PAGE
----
The genetic events underlying the development of prostate cancer are poorly defined, c-Myc is often activated in tumors that have progressed to metastatic status, so events that promote this process may be important. Bin l is a nucleocytoplasmic adaptor protein with features of a tumor suppressor that was identified through its ability to interact with and inhibit malignant transformation by c-Myc. We investigated a role for Bin 1 loss or inactivation in prostate cancer because the human Bin 1 gene is located at chromosome 2q14 within a region that is frequently deleted in metastatic prostate cancer but where no tumor suppressor candidate has been located. A novel polymorphic microsatellite marker located within intron 5 of the human Bin 1 gene was used to demonstrate loss of heterozygosity and coding alteration in 40% of informative cases of prostate neoplasia examined. RNA and immunohistochemical analyses indicated that Bin 1 was expressed in most primary tumors, even at slightly elevated levels relative to benign tissues, but that it was frequently missing or inactivated by aberrant splicing in metastatic tumors and androgen-independent tumor cell lines. Ectopic expression of Bin 1 suppressed the growth of prostate cancer lines in vitro. Our findings support the candidacy of Bin 1 as the chromosome 2q prostate tumor suppressor gene. (C) 2000 Wiley-Liss, Inc.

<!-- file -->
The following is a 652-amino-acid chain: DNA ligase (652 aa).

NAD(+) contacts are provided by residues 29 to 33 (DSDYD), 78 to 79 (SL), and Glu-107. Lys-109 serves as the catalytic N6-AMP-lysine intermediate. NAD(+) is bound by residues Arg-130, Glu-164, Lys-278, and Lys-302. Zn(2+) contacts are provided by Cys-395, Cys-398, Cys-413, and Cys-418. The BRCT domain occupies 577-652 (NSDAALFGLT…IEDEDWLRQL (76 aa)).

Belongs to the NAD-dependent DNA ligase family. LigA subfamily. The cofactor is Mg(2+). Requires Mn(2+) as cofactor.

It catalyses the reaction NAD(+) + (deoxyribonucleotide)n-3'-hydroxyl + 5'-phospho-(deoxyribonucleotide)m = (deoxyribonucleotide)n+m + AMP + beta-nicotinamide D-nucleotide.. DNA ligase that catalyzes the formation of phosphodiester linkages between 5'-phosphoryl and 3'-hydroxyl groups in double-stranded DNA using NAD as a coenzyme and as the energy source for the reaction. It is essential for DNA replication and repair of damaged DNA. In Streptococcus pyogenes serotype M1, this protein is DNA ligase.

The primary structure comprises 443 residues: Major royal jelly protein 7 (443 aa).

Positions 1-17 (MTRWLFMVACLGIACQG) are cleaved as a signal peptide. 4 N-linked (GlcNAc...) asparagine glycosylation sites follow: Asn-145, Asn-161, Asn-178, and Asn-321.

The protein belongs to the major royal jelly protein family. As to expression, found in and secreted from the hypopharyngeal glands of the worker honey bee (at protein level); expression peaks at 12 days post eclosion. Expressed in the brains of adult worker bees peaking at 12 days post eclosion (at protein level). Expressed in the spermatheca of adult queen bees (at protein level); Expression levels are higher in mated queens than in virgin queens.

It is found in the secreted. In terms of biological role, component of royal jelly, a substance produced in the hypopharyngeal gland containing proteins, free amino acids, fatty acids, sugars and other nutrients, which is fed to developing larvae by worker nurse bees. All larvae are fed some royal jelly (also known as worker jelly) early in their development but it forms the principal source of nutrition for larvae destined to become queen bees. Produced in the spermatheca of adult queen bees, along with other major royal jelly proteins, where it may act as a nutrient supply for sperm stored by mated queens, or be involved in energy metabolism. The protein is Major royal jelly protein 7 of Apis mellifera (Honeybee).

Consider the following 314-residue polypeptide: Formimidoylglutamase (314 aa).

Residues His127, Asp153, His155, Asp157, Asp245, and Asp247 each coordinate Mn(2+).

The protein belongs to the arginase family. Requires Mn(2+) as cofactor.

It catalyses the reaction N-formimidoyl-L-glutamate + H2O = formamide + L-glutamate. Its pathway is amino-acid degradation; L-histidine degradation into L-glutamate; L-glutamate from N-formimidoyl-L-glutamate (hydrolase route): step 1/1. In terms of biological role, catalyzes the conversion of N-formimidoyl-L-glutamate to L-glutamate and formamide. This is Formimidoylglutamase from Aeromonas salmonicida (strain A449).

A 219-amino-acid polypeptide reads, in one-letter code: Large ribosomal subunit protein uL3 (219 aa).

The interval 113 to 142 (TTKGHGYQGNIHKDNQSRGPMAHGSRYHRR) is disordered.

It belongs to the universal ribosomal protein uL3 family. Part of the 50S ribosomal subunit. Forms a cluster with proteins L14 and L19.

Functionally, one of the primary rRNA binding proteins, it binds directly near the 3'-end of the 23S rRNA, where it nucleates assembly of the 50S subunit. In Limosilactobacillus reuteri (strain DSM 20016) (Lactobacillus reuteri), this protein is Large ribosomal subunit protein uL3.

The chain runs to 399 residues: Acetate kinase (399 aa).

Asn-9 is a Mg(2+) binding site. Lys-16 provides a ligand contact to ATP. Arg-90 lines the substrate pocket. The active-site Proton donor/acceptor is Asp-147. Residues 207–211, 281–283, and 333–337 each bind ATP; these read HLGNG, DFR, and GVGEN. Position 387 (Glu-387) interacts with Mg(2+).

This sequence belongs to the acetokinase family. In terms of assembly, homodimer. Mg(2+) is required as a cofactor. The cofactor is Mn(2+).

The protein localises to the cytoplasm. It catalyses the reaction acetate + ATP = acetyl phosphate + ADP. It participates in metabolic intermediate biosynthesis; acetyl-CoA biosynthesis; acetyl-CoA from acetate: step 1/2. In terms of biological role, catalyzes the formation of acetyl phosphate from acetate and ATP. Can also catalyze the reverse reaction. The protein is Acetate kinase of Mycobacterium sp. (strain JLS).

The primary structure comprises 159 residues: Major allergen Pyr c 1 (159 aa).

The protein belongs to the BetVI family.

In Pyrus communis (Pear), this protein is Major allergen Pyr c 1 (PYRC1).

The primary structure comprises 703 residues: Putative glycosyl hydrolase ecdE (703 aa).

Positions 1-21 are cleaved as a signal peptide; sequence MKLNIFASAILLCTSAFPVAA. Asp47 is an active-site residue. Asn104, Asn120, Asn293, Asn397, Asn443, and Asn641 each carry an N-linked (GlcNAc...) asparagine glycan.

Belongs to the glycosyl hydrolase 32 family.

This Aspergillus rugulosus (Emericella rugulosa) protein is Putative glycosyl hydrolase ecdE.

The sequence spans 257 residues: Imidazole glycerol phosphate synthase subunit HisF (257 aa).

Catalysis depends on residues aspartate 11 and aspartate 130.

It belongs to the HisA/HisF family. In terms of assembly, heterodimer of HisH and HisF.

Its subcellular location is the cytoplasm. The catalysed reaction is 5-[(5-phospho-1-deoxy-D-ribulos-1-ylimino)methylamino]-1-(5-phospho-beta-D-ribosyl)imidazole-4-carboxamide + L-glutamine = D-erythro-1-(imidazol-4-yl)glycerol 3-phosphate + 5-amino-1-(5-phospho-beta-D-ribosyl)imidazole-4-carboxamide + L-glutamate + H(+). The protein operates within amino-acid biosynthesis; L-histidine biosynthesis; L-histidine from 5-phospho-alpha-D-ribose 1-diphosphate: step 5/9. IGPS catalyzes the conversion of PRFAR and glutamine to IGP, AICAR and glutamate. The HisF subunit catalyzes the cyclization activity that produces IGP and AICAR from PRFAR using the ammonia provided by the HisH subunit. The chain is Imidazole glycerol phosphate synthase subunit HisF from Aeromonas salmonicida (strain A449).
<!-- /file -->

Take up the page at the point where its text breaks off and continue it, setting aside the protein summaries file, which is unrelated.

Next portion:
|Original language||English (US)|
|Number of pages||7|
|Journal||International Journal of Cancer|
|Publication status||Published - Apr 12 2000|
ASJC Scopus subject areas
- Cancer Research